Time to put children's rights at the heart of the civil court system

Children 1st Policy Manager Chloe Riddell, writes about how we have been working alongside children and families and our partners to transform children’s experiences of the civil justice system in Scotland.


Time and time again, children and families have told us they feel let down by the civil court system in Scotland, side-lined by decisions made about them without any meaningful involvement.

The children we work alongside, and survivors in our domestic abuse services, have told us that their voices are being ignored when life changing decisions are being taken by the civil courts, especially in divorce proceedings and child contact arrangements.

One survivor told us: “I have had such a horrendous experience with the courts. I would never wish it upon anybody or any child.”

Sometimes children feel that their views aren’t taken into account and decisions are made about the important people in their lives that they do not understand or do not protect their safety properly.

That is why we have been working tirelessly alongside Scottish Women’s Aid, Professor Kay Tisdall, Dr Fiona Morrison and the Children and Young People’s Commissioner for Scotland, and the families we work with to change the law so that children’s voices are heard, their views are taken into account and children’s participation rights are upheld in the courts.
Last year the Scottish Government launched the Children (Scotland) Bill, in response to these concerns. The Bill was designed to ensure that courts always uphold and protect children's right to have their voices heard, be part of decisions that affect them and to have their best interests taken into account.

Later this month this transformational change takes a step closer to becoming law as politicians prepare to meet at the Scottish Parliament for the final time to discuss the Bill.
To reach this stage in the law-making process we have worked hard with our partners, calling for radical changes to make sure the Bill is compatible with the United Nations Convention on the Rights of the Child. We want to see significant changes to the way children and families currently experience the civil courts. At every step of the way, we have also worked closely with our Children 1st colleagues working to address domestic abuse in places like the Borders to find out what barriers survivors and children face when trying to share their views with the courts and with our family support workers and practitioners to ensure children’s voices are at the heart of this process.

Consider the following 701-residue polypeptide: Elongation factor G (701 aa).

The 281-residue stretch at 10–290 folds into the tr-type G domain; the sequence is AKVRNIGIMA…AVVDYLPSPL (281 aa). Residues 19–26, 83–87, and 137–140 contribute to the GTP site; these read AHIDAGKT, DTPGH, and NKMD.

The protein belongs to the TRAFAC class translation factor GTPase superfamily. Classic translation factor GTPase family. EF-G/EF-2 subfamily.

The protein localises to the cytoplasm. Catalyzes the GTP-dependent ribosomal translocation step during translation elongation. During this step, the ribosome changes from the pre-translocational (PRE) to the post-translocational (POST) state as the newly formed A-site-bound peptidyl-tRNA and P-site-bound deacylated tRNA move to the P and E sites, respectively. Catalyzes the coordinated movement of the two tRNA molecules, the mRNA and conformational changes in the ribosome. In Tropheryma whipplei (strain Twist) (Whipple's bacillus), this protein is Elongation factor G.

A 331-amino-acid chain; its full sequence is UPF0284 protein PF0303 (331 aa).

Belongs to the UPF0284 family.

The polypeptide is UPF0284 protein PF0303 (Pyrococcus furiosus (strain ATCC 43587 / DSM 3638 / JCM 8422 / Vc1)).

We have worked hard to ensure that ALL children are presumed capable of having their views heard—a change to the existing law, which has a presumption that only a child of 12 years or older is of sufficient age and maturity to form a view. That is a really significant change, as it means that, with very few exceptions, all children going through the civil courts will be deemed capable of giving their views, and that these views will be taken into account.

We have also worked closely with policy makers and politicians to ensure that children are not only able to share their view and have this taken into account but are also asked how they want to give their views in a civil court case. For example, some children may want to speak directly to the sheriff, while others may be happier to chat with a child welfare reporter who comes to ask questions. Some may event want to draw a picture, submit a video or write a letter.

Other big changes that the Bill will introduce include the courts having a duty to explain decisions to a child. Courts will also be duty bound to investigate the reasons that a contact arrangement may not have taken place.

And we’ve been strongly advocating for a clause to be added to the bill which says that children should have their best interests taken into account when decisions are being made about how information about them is shared with the court. 

Glasgow Sheriff Court


We think that these provisions uphold children’s rights and provide better protections to survivors of domestic abuse.The Bill has changed significantly since it was first introduced. At Children 1st we are proud to have had the opportunity to work alongside children and families and our partners to shape these changes and produce something that promises to deliver transformational change for families experiencing the civil courts. As we look beyond the Parliamentary process towards implementation of the new legislation we also know that there is hard work ahead to ensure these important laws translate into practical system change on the ground. This means providing enough resources to ensure children’s new rights to be heard and to choose how they want to express their views are a reality. It also means investing in training at all levels.

This is an opportunity to be bold. At Children 1st we are now working to pilot Scotland’s first Barnahus – the European best practice model for supporting child victims and witnesses in the criminal justice system. Scotland looks to incorporate the UNCRC into Scots Law next year. Radical changes to the Children’s Hearings system, in line with the calls to action set out in the Promise, are on their way. It’s time for a justice system that always puts children’s rights front and centre. Scotland’s children deserve no less.